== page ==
If our state were a country, Georgia would lock up more people per capita than any democracy on earth. This has an outsized impact on Black Georgians, who make up nearly 60 percent of those incarcerated in Georgia’s prisons, despite only making up 31 percent of the state population. Furthermore, with the nation’s highest probation rate, partially driven by the criminalization of individuals who cannot afford to pay court debts, Georgia incentivizes a nearly nation-leading number of its localities to serve as fines and fees debt traps to Georgians who experience poverty.
The methods in which Georgia allows and profits from forced unpaid or cheap labor have deep historic roots in 19th and 20th century practices. Today’s methods began with the convict leasing system that followed the Civil War, which was codified by the Georgia General Assembly through the Black Codes, and continued with the chain gang system that Georgia modeled in the 1890s and helped spread to other states. Georgia’s current prison system maintains much of the same captive labor and treatment towards incarcerated Georgians, who could face direct inhumane punishment including traumatizing solitary confinement, loss of visitation privileges or loss of commissary access, or less coercive methods such as work credits that could lead to earlier parole or release.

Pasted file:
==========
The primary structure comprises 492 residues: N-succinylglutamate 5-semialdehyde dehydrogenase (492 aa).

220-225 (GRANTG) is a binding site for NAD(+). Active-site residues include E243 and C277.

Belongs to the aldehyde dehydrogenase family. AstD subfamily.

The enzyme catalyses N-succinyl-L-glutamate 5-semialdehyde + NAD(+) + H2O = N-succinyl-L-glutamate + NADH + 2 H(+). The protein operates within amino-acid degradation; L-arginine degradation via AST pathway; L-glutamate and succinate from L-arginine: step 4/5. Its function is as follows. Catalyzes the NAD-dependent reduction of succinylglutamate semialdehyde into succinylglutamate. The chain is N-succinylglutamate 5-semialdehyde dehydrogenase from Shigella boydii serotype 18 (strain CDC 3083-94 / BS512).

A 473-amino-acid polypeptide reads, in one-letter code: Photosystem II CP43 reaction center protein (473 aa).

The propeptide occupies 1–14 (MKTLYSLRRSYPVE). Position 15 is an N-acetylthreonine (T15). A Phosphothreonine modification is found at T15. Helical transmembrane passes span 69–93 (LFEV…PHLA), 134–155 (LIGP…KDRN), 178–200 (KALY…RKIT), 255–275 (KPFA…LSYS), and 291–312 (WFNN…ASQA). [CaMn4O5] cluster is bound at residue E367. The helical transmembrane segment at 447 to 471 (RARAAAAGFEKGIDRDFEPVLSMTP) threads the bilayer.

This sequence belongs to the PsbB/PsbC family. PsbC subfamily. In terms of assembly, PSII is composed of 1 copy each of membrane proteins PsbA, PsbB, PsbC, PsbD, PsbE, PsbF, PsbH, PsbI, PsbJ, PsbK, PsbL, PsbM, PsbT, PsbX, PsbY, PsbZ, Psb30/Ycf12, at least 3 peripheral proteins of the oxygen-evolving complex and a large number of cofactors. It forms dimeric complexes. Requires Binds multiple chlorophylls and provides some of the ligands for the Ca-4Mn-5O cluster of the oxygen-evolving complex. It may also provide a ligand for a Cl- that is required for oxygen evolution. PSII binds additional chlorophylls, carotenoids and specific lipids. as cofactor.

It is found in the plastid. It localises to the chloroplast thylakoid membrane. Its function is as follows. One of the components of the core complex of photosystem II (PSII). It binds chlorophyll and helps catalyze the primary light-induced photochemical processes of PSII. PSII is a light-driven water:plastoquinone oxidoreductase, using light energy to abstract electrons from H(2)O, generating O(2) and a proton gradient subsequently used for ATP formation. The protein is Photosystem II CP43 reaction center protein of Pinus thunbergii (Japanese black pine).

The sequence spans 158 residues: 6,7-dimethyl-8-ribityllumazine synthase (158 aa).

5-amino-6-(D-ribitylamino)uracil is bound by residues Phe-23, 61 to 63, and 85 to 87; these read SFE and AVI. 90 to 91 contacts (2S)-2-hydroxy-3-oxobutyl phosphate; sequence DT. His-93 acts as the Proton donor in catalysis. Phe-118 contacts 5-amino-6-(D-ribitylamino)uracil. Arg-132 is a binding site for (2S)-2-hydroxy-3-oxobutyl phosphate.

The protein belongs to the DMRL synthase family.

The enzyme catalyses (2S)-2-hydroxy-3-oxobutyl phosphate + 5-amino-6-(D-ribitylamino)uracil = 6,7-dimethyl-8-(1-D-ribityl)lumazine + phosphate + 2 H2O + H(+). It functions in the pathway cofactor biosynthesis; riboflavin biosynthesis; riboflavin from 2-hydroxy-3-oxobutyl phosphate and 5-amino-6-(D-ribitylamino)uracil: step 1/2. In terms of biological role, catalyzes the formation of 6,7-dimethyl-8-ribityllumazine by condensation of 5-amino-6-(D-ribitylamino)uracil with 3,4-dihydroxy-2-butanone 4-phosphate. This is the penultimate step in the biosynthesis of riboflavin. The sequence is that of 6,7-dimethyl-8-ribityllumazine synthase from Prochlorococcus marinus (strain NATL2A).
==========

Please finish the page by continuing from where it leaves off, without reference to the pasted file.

Supporters of unpaid labor for incarcerated Georgians may be indifferent towards, or even supportive of, this and other inhumane layers of Georgia’s carceral crisis, viewing it as a collateral consequence of legal conviction and resulting confinement. Others may see it as a workforce development tool that can aid in incarcerated Georgians’ employment after release. Those perspectives could also pair with the lack of political will to end captive labor because of the fiscal savings associated with it.